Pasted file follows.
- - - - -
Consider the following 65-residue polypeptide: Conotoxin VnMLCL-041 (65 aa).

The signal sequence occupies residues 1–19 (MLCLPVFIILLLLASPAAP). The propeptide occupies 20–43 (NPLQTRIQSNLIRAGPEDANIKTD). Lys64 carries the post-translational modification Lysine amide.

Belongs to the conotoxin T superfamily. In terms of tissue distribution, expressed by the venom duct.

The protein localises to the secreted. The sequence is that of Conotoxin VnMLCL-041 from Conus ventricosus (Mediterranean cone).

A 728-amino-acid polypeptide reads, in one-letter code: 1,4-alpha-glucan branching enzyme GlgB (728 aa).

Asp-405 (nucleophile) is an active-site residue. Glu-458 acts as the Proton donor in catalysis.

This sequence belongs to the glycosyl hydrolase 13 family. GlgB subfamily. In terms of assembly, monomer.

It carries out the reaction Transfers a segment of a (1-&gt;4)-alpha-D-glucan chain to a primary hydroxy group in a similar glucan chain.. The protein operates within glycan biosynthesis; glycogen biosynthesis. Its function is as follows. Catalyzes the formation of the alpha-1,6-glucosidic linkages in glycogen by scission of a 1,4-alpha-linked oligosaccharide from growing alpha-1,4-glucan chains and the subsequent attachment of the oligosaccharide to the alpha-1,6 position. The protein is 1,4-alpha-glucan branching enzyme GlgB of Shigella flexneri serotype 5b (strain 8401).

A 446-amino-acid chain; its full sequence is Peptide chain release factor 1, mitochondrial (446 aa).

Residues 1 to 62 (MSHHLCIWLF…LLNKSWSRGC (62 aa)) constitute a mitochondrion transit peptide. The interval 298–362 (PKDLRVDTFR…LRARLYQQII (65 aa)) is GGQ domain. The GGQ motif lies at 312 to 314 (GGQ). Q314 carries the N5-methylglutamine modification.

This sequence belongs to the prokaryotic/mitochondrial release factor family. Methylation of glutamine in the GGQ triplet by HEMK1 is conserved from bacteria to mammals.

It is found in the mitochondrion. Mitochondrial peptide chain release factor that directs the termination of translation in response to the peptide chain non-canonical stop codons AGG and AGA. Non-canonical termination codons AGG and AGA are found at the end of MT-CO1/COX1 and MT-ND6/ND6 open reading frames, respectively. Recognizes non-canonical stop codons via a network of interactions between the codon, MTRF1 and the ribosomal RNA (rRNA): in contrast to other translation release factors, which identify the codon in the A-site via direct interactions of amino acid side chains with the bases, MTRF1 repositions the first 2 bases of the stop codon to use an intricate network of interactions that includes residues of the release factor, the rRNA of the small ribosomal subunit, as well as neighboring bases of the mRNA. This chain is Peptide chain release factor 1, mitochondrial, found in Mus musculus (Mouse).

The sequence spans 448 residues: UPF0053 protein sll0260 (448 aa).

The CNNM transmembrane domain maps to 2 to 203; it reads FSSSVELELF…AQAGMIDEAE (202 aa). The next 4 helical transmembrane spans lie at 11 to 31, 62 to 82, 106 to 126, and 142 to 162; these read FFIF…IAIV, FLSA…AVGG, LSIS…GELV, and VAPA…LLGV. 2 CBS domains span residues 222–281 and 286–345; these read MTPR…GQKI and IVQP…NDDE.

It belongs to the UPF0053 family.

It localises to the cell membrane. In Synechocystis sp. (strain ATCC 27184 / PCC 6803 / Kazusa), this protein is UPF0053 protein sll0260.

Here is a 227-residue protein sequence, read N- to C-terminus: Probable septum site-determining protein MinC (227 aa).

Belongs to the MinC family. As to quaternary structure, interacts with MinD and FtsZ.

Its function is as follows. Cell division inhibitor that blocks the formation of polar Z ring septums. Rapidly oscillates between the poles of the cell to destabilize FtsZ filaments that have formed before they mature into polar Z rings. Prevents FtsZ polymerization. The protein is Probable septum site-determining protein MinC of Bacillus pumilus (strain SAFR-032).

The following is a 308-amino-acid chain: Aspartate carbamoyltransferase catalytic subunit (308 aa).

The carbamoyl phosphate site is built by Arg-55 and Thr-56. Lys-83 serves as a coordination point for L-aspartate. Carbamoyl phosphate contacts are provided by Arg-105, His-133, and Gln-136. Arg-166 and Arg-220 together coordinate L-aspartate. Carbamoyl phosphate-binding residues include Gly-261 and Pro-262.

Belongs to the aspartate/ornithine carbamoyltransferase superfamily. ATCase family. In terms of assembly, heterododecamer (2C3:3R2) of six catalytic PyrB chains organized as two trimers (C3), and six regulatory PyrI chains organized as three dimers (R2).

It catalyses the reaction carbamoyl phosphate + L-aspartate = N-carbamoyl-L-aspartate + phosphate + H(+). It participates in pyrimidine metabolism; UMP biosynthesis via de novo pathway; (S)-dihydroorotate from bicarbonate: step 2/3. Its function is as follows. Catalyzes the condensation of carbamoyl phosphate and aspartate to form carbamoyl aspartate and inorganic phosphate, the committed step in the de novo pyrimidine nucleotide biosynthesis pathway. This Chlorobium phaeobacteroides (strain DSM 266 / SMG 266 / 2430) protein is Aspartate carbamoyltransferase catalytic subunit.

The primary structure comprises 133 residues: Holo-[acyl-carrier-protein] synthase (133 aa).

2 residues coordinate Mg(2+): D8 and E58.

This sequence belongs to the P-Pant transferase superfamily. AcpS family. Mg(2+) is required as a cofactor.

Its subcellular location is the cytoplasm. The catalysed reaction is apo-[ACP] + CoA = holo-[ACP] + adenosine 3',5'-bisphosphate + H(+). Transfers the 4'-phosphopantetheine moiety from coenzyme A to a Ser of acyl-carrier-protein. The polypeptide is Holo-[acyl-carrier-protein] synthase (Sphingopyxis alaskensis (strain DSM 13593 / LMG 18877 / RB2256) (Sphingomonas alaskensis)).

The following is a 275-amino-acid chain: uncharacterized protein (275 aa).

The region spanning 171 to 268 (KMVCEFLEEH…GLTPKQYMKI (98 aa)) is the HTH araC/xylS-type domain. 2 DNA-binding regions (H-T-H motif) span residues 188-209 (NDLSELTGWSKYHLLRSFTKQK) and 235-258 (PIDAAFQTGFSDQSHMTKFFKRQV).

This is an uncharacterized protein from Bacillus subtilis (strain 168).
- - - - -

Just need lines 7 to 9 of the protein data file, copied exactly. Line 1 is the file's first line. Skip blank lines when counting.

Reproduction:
This sequence belongs to the glycosyl hydrolase 13 family. GlgB subfamily. In terms of assembly, monomer.

It carries out the reaction Transfers a segment of a (1-&gt;4)-alpha-D-glucan chain to a primary hydroxy group in a similar glucan chain.. The protein operates within glycan biosynthesis; glycogen biosynthesis. Its function is as follows. Catalyzes the formation of the alpha-1,6-glucosidic linkages in glycogen by scission of a 1,4-alpha-linked oligosaccharide from growing alpha-1,4-glucan chains and the subsequent attachment of the oligosaccharide to the alpha-1,6 position. The protein is 1,4-alpha-glucan branching enzyme GlgB of Shigella flexneri serotype 5b (strain 8401).

A 446-amino-acid chain; its full sequence is Peptide chain release factor 1, mitochondrial (446 aa).